It was not unusual for those adulterous relationships to lead to the mistresses giving birth: Louis XIV had at least twelve children outside of his marriage, and Charles II, twenty. Both of them adopted a similar attitude towards their so-called “bastard” progeny as they had towards their mistresses, i.e. treating them differently depending on their social status or their affection for them. The sons and daughters of servants or fleeting mistresses would usually be acknowledged as the children of their mothers’ husbands or by stand-ins – although they might still receive discreet support from their royal fathers. That was the case, for example, of Charlotte, who was declared the daughter of Elizabeth Killigrew and her husband, Viscount Shannon. 

Children born out of wedlock to high-ranking noblewomen or long-established mistresses could receive greater honors: officially acknowledged through letters patent of legitimization, they took names and coats-of-arms that evoked their royal lineage, and were granted titles, domains and appointments to high positions. 

The legitimization of their offspring was also significant for the mistresses themselves. Having not only become the mothers of royal offspring, but having had that acknowledged in letters patent, they acquired greater power. They played key roles in educating and establishing their children, future princes and princesses whose estates and property they administered. They also were careful to preserve, or even increase, the holdings they would inherit. In so doing, they formed families at the king’s side that were parallel to the legitimate dynasty.

Motherhood did not necessarily prevent disgrace, however, which could occur years later due to court intrigue, rivalries or royal lassitude. Spurned mistresses were not left to fend for themselves, however: thanks to the goods and property acquired through their relationship with the sovereign, they could retire to their residences, in town or the countryside, and they continued to receive an allowance to live on. Distanced from royal favor, they still depended on it economically, but they also acquired greater autonomy: whether single, separated from their husbands, or widows, they could devote their final years to their descendants, their relatives or to charity, in order to bring honor to their houses and ensure their own salvation. Only one of them chose to renounce the world definitively and take the veil. In 1675, Louise de La Vallière took her vows and became a Carmelite nun in a convent in Paris’s Faubourg Saint Jacques neighborhood.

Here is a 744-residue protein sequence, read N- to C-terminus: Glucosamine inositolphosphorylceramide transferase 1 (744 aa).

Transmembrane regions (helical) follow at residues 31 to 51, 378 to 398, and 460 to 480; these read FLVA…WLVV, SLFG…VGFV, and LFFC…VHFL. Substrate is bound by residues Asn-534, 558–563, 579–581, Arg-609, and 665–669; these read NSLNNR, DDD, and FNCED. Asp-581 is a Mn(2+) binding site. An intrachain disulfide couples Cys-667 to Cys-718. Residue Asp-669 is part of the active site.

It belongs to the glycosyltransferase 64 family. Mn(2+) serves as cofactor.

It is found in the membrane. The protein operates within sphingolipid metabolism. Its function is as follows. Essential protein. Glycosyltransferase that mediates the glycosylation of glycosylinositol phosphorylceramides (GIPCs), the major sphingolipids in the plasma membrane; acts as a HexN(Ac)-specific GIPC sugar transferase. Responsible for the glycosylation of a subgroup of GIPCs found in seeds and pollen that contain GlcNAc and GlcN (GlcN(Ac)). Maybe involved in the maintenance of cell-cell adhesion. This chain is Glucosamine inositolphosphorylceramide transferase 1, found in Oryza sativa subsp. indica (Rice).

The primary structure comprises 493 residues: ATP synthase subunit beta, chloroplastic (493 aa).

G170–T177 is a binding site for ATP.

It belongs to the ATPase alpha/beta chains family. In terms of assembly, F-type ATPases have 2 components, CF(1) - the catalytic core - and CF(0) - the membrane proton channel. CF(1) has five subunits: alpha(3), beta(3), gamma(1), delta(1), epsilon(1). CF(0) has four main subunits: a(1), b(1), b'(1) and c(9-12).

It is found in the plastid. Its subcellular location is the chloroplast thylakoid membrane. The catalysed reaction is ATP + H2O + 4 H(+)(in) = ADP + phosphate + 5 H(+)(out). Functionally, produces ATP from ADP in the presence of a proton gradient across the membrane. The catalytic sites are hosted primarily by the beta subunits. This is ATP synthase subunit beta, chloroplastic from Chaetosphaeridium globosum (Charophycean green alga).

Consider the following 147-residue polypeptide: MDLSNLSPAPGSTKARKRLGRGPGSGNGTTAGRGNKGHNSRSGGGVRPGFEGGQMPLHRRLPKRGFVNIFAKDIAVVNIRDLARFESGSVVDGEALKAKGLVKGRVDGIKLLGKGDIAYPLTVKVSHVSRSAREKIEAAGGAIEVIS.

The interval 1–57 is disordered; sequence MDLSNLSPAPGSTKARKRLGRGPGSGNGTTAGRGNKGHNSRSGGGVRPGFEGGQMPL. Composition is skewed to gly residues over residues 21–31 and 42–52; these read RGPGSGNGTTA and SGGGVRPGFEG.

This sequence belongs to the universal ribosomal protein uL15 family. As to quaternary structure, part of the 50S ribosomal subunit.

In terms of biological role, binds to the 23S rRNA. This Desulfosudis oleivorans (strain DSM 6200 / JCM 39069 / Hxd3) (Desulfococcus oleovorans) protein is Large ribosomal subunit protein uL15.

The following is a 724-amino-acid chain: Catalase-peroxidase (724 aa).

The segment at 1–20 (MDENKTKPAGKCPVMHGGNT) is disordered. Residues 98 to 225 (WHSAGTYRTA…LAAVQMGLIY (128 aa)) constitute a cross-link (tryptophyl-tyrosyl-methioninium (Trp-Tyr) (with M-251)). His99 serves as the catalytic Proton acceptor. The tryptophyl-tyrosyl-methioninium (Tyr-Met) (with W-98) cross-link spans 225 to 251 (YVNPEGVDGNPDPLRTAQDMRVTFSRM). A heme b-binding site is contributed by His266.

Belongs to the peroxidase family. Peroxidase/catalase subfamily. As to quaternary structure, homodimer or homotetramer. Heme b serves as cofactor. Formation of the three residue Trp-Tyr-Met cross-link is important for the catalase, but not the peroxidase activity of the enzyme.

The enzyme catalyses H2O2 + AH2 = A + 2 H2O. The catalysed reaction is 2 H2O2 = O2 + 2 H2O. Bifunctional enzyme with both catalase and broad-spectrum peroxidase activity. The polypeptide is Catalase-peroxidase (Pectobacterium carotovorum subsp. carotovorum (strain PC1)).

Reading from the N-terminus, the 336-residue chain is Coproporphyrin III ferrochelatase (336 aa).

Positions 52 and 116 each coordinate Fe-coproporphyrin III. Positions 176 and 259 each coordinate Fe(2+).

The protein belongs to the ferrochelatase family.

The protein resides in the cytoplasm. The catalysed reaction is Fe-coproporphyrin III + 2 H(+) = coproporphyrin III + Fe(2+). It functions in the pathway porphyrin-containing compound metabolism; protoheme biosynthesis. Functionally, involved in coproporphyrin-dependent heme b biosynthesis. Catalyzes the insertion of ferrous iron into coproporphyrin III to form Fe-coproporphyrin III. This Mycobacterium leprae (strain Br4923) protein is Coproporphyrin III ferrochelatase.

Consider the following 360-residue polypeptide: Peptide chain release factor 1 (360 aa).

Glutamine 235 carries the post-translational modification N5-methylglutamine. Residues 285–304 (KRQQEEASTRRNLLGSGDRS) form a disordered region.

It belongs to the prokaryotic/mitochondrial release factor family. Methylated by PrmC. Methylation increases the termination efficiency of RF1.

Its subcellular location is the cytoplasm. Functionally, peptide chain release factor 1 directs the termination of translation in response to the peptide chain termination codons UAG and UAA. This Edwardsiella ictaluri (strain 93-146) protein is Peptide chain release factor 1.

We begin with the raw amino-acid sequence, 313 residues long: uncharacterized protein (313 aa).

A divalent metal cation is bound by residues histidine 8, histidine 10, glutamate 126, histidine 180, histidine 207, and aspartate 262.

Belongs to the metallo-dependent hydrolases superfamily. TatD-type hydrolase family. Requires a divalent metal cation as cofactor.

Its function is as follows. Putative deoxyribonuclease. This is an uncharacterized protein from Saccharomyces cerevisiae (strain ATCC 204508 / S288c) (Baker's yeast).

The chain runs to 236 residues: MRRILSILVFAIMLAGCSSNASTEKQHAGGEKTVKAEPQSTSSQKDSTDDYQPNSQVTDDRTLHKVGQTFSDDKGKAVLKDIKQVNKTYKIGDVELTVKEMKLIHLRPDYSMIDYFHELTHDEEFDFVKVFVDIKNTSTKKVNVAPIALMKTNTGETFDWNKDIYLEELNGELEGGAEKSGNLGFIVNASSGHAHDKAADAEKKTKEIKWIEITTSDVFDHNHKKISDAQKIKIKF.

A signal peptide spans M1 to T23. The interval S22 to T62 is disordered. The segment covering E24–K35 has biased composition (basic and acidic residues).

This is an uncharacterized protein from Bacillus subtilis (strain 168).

“There isn’t so much as the youngest son of a privileged line that doesn’t take himself for a peer of Louis XIV; he builds his Versailles, he has his mistresses, he maintains his armies.”  The idea, expressed here in the words of the King of Prussia, Frederic II (1740-1786), was hardly original. Yet the comparison with the English case reveals its limits. Granted, in terms of mores, Charles II was able to adopt some French royal practices, but by adapting them to make them his own.

To quote from this article

Flavie Leroux , Julie Özcan , « Royal Mistresses in France and England in the Latter Half of the 17th Century », Encyclopédie d'histoire numérique de l'Europe [online], ISSN 2677-6588, published on 15/05/24 , consulted on 20/07/2024. Permalink : https://ehne.fr/en/node/22182

Bibliography

Beauclerk-Dewar Peter de Vere, Powell, Roger, Royal Bastards: Illegitimate Children of the British Royal Family (Cheltenham:The History Press, 2008).

Leroux Flavie, L’autre famille royale. Bâtards et maîtresses d’Henri IV à Louis XVI (Paris: Passés composés, 2022).

Masters Brian, The Mistresses of Charles II (London: Constable & Robinson Limited, 1997).

Suire Romane, De la maîtresse royale à la femme capable. Parcours et actions de Louise de Keroualle (M.Phil. in History, Université Paris-Sorbonne, 2017).

/sites/default/files/styles/opengraph/public/image-opengraph/maitresses.jpg?itok=lYPGx3Et

Don’t miss a single publication! Register now to receive our newsletter in English:

The subscriber's email address.
Manage your newsletter subscriptions
Select the newsletter(s) to which you want to subscribe.